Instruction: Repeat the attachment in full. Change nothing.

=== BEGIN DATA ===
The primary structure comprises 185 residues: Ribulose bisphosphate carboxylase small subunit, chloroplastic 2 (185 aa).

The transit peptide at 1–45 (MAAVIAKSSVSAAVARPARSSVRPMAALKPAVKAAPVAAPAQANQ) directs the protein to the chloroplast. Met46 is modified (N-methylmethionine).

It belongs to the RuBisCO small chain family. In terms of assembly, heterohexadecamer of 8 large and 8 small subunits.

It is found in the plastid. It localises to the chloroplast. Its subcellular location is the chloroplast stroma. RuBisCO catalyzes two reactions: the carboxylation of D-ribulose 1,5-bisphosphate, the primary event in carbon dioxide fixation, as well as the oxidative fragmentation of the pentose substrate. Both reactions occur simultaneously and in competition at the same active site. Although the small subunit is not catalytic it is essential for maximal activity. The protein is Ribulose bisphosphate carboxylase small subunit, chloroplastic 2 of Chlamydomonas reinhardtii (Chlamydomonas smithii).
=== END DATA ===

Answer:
The primary structure comprises 185 residues: Ribulose bisphosphate carboxylase small subunit, chloroplastic 2 (185 aa).

The transit peptide at 1–45 (MAAVIAKSSVSAAVARPARSSVRPMAALKPAVKAAPVAAPAQANQ) directs the protein to the chloroplast. Met46 is modified (N-methylmethionine).

It belongs to the RuBisCO small chain family. In terms of assembly, heterohexadecamer of 8 large and 8 small subunits.

It is found in the plastid. It localises to the chloroplast. Its subcellular location is the chloroplast stroma. RuBisCO catalyzes two reactions: the carboxylation of D-ribulose 1,5-bisphosphate, the primary event in carbon dioxide fixation, as well as the oxidative fragmentation of the pentose substrate. Both reactions occur simultaneously and in competition at the same active site. Although the small subunit is not catalytic it is essential for maximal activity. The protein is Ribulose bisphosphate carboxylase small subunit, chloroplastic 2 of Chlamydomonas reinhardtii (Chlamydomonas smithii).